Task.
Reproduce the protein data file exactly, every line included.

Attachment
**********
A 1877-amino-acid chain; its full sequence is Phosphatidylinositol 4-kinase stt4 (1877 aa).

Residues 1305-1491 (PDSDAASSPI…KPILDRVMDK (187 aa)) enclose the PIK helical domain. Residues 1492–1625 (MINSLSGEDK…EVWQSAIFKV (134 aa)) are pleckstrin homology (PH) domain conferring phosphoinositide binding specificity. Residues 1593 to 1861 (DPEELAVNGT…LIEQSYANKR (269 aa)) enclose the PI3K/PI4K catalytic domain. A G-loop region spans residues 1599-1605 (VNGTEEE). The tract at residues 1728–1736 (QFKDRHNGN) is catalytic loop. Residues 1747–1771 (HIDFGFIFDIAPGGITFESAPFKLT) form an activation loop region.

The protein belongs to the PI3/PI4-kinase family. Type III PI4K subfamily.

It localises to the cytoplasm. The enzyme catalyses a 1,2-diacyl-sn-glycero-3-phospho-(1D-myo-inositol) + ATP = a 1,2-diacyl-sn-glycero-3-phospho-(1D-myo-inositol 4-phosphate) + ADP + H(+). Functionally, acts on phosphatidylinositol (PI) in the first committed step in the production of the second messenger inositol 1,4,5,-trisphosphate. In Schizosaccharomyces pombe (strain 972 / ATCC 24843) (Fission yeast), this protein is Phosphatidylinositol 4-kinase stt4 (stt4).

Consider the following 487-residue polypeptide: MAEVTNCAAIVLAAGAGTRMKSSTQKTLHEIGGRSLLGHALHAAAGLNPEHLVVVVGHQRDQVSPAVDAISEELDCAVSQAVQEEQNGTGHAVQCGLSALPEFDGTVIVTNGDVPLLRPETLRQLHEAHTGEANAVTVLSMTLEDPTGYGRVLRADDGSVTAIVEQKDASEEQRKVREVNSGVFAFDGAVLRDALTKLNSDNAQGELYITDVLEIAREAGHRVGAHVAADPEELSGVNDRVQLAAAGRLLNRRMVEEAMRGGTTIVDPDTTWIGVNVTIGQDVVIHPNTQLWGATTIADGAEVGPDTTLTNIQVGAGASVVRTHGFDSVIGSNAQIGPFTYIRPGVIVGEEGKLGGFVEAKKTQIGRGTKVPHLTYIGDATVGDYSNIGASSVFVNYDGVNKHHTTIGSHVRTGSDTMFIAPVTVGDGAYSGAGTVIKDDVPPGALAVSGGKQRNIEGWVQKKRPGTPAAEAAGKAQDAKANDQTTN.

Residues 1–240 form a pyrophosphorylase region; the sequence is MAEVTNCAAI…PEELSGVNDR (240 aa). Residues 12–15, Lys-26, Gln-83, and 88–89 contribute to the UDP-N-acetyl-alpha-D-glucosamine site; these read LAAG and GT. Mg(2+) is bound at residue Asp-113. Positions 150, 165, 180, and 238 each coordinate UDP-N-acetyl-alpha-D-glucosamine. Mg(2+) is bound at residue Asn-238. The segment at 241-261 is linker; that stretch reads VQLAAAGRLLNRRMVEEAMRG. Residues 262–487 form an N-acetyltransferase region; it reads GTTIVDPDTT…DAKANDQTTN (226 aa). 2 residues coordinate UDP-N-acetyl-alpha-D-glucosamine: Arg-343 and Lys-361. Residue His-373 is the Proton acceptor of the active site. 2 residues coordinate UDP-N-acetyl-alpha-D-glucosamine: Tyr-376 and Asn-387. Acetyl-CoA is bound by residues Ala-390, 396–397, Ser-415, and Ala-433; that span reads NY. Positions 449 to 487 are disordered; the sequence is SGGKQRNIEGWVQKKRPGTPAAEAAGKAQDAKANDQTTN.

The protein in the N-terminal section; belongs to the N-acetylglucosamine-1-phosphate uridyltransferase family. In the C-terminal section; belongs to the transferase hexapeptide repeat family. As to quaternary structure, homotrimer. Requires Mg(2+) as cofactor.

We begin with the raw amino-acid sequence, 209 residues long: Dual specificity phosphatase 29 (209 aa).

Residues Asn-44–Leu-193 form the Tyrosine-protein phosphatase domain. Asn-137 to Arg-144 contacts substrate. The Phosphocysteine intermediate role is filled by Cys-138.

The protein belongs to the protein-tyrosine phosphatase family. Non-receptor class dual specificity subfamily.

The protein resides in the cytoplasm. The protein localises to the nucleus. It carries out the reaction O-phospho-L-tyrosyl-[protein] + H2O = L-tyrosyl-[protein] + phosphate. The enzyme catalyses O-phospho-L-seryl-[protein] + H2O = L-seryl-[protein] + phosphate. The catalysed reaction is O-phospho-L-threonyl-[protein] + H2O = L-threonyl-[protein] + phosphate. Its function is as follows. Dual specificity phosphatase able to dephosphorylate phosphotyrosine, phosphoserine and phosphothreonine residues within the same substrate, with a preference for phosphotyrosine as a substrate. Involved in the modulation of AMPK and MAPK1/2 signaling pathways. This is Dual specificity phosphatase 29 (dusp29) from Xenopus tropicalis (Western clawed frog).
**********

A 1877-amino-acid chain; its full sequence is Phosphatidylinositol 4-kinase stt4 (1877 aa).

Residues 1305-1491 (PDSDAASSPI…KPILDRVMDK (187 aa)) enclose the PIK helical domain. Residues 1492–1625 (MINSLSGEDK…EVWQSAIFKV (134 aa)) are pleckstrin homology (PH) domain conferring phosphoinositide binding specificity. Residues 1593 to 1861 (DPEELAVNGT…LIEQSYANKR (269 aa)) enclose the PI3K/PI4K catalytic domain. A G-loop region spans residues 1599-1605 (VNGTEEE). The tract at residues 1728–1736 (QFKDRHNGN) is catalytic loop. Residues 1747–1771 (HIDFGFIFDIAPGGITFESAPFKLT) form an activation loop region.

The protein belongs to the PI3/PI4-kinase family. Type III PI4K subfamily.

It localises to the cytoplasm. The enzyme catalyses a 1,2-diacyl-sn-glycero-3-phospho-(1D-myo-inositol) + ATP = a 1,2-diacyl-sn-glycero-3-phospho-(1D-myo-inositol 4-phosphate) + ADP + H(+). Functionally, acts on phosphatidylinositol (PI) in the first committed step in the production of the second messenger inositol 1,4,5,-trisphosphate. In Schizosaccharomyces pombe (strain 972 / ATCC 24843) (Fission yeast), this protein is Phosphatidylinositol 4-kinase stt4 (stt4).

Consider the following 487-residue polypeptide: MAEVTNCAAIVLAAGAGTRMKSSTQKTLHEIGGRSLLGHALHAAAGLNPEHLVVVVGHQRDQVSPAVDAISEELDCAVSQAVQEEQNGTGHAVQCGLSALPEFDGTVIVTNGDVPLLRPETLRQLHEAHTGEANAVTVLSMTLEDPTGYGRVLRADDGSVTAIVEQKDASEEQRKVREVNSGVFAFDGAVLRDALTKLNSDNAQGELYITDVLEIAREAGHRVGAHVAADPEELSGVNDRVQLAAAGRLLNRRMVEEAMRGGTTIVDPDTTWIGVNVTIGQDVVIHPNTQLWGATTIADGAEVGPDTTLTNIQVGAGASVVRTHGFDSVIGSNAQIGPFTYIRPGVIVGEEGKLGGFVEAKKTQIGRGTKVPHLTYIGDATVGDYSNIGASSVFVNYDGVNKHHTTIGSHVRTGSDTMFIAPVTVGDGAYSGAGTVIKDDVPPGALAVSGGKQRNIEGWVQKKRPGTPAAEAAGKAQDAKANDQTTN.

Residues 1–240 form a pyrophosphorylase region; the sequence is MAEVTNCAAI…PEELSGVNDR (240 aa). Residues 12–15, Lys-26, Gln-83, and 88–89 contribute to the UDP-N-acetyl-alpha-D-glucosamine site; these read LAAG and GT. Mg(2+) is bound at residue Asp-113. Positions 150, 165, 180, and 238 each coordinate UDP-N-acetyl-alpha-D-glucosamine. Mg(2+) is bound at residue Asn-238. The segment at 241-261 is linker; that stretch reads VQLAAAGRLLNRRMVEEAMRG. Residues 262–487 form an N-acetyltransferase region; it reads GTTIVDPDTT…DAKANDQTTN (226 aa). 2 residues coordinate UDP-N-acetyl-alpha-D-glucosamine: Arg-343 and Lys-361. Residue His-373 is the Proton acceptor of the active site. 2 residues coordinate UDP-N-acetyl-alpha-D-glucosamine: Tyr-376 and Asn-387. Acetyl-CoA is bound by residues Ala-390, 396–397, Ser-415, and Ala-433; that span reads NY. Positions 449 to 487 are disordered; the sequence is SGGKQRNIEGWVQKKRPGTPAAEAAGKAQDAKANDQTTN.

The protein in the N-terminal section; belongs to the N-acetylglucosamine-1-phosphate uridyltransferase family. In the C-terminal section; belongs to the transferase hexapeptide repeat family. As to quaternary structure, homotrimer. Requires Mg(2+) as cofactor.

We begin with the raw amino-acid sequence, 209 residues long: Dual specificity phosphatase 29 (209 aa).

Residues Asn-44–Leu-193 form the Tyrosine-protein phosphatase domain. Asn-137 to Arg-144 contacts substrate. The Phosphocysteine intermediate role is filled by Cys-138.

The protein belongs to the protein-tyrosine phosphatase family. Non-receptor class dual specificity subfamily.

The protein resides in the cytoplasm. The protein localises to the nucleus. It carries out the reaction O-phospho-L-tyrosyl-[protein] + H2O = L-tyrosyl-[protein] + phosphate. The enzyme catalyses O-phospho-L-seryl-[protein] + H2O = L-seryl-[protein] + phosphate. The catalysed reaction is O-phospho-L-threonyl-[protein] + H2O = L-threonyl-[protein] + phosphate. Its function is as follows. Dual specificity phosphatase able to dephosphorylate phosphotyrosine, phosphoserine and phosphothreonine residues within the same substrate, with a preference for phosphotyrosine as a substrate. Involved in the modulation of AMPK and MAPK1/2 signaling pathways. This is Dual specificity phosphatase 29 (dusp29) from Xenopus tropicalis (Western clawed frog).